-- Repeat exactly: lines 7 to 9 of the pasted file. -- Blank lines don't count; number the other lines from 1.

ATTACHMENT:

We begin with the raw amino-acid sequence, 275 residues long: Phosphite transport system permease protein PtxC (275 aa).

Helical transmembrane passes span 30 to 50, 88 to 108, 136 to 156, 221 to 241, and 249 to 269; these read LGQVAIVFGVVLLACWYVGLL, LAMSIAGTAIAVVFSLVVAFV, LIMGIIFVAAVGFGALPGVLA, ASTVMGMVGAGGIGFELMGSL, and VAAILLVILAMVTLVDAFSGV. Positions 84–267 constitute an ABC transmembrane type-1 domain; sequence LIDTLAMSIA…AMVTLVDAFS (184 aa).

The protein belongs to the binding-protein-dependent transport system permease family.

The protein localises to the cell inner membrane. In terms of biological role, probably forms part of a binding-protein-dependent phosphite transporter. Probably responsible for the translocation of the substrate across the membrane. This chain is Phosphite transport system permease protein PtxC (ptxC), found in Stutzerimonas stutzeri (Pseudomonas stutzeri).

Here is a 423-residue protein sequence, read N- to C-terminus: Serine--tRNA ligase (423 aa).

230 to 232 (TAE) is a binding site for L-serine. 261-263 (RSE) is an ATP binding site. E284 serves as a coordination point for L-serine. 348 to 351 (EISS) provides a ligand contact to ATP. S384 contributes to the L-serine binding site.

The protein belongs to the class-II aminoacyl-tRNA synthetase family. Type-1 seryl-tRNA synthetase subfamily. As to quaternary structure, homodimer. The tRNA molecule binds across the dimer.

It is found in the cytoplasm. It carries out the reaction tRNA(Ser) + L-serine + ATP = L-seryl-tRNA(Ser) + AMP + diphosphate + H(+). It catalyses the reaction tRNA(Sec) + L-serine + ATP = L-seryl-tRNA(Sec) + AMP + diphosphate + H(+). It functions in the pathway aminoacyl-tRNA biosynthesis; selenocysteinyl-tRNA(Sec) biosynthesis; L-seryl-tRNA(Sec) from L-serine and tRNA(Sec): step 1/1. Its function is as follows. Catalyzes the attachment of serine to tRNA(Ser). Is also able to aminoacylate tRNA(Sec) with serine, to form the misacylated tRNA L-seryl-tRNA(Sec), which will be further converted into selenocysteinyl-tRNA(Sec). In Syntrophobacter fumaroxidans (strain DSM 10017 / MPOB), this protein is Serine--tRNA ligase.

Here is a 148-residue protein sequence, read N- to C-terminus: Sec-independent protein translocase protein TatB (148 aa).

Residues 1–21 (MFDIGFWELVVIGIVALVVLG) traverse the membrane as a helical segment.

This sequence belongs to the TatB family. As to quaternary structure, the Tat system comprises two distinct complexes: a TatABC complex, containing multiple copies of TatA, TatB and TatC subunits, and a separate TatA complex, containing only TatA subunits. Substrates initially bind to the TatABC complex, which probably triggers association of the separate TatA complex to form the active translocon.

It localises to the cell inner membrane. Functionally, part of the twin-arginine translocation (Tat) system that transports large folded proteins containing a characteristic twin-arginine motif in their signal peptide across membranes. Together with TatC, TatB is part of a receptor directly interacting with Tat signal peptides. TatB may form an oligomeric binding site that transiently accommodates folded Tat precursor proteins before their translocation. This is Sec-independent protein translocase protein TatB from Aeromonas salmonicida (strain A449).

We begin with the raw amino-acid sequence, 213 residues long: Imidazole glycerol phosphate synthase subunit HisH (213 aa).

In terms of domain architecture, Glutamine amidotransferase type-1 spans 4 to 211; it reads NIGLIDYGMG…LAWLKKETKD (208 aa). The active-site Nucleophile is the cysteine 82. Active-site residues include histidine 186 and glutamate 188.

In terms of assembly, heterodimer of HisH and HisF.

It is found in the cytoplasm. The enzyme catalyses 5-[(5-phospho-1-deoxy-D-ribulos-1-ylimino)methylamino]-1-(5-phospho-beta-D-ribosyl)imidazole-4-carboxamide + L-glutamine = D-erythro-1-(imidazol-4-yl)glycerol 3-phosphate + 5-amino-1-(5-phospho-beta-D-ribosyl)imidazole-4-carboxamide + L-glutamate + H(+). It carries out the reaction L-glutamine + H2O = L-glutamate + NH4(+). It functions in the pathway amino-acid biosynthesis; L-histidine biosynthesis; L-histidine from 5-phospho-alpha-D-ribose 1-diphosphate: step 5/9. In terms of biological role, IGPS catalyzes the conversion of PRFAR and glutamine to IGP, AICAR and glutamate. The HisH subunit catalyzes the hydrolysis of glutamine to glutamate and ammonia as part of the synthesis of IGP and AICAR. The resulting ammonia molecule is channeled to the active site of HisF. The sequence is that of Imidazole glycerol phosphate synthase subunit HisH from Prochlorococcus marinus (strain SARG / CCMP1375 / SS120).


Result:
The protein belongs to the class-II aminoacyl-tRNA synthetase family. Type-1 seryl-tRNA synthetase subfamily. As to quaternary structure, homodimer. The tRNA molecule binds across the dimer.

It is found in the cytoplasm. It carries out the reaction tRNA(Ser) + L-serine + ATP = L-seryl-tRNA(Ser) + AMP + diphosphate + H(+). It catalyses the reaction tRNA(Sec) + L-serine + ATP = L-seryl-tRNA(Sec) + AMP + diphosphate + H(+). It functions in the pathway aminoacyl-tRNA biosynthesis; selenocysteinyl-tRNA(Sec) biosynthesis; L-seryl-tRNA(Sec) from L-serine and tRNA(Sec): step 1/1. Its function is as follows. Catalyzes the attachment of serine to tRNA(Ser). Is also able to aminoacylate tRNA(Sec) with serine, to form the misacylated tRNA L-seryl-tRNA(Sec), which will be further converted into selenocysteinyl-tRNA(Sec). In Syntrophobacter fumaroxidans (strain DSM 10017 / MPOB), this protein is Serine--tRNA ligase.

Here is a 148-residue protein sequence, read N- to C-terminus: Sec-independent protein translocase protein TatB (148 aa).